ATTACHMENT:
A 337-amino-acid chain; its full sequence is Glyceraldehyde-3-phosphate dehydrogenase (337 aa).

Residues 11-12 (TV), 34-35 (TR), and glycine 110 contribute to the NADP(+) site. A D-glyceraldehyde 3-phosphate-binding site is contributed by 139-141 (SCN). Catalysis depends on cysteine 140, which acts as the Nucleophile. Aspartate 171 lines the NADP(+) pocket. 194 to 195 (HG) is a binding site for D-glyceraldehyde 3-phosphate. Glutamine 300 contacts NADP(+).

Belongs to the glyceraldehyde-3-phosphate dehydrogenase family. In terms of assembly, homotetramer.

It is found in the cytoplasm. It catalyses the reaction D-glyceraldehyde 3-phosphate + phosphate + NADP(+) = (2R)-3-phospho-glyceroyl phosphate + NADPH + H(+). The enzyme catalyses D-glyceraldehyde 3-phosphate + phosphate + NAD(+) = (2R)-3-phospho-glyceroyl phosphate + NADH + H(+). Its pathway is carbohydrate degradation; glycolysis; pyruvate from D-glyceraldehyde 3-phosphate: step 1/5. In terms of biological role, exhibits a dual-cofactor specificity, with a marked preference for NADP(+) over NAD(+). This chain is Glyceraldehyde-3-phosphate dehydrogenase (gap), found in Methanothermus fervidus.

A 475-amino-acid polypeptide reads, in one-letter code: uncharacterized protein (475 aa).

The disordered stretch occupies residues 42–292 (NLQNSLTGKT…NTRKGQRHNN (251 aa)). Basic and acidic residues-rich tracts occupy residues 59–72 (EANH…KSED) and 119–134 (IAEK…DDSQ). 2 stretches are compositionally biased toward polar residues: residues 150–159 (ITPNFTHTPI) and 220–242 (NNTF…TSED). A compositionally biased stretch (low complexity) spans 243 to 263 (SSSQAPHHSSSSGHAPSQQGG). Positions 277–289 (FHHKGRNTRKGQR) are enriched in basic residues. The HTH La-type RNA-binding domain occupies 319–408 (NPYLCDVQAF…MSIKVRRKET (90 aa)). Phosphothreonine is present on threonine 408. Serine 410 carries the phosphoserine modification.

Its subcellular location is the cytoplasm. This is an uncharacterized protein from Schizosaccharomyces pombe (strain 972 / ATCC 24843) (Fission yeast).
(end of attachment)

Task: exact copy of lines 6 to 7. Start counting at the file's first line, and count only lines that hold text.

The disordered stretch occupies residues 42–292 (NLQNSLTGKT…NTRKGQRHNN (251 aa)). Basic and acidic residues-rich tracts occupy residues 59–72 (EANH…KSED) and 119–134 (IAEK…DDSQ). 2 stretches are compositionally biased toward polar residues: residues 150–159 (ITPNFTHTPI) and 220–242 (NNTF…TSED). A compositionally biased stretch (low complexity) spans 243 to 263 (SSSQAPHHSSSSGHAPSQQGG). Positions 277–289 (FHHKGRNTRKGQR) are enriched in basic residues. The HTH La-type RNA-binding domain occupies 319–408 (NPYLCDVQAF…MSIKVRRKET (90 aa)). Phosphothreonine is present on threonine 408. Serine 410 carries the phosphoserine modification.

Its subcellular location is the cytoplasm. This is an uncharacterized protein from Schizosaccharomyces pombe (strain 972 / ATCC 24843) (Fission yeast).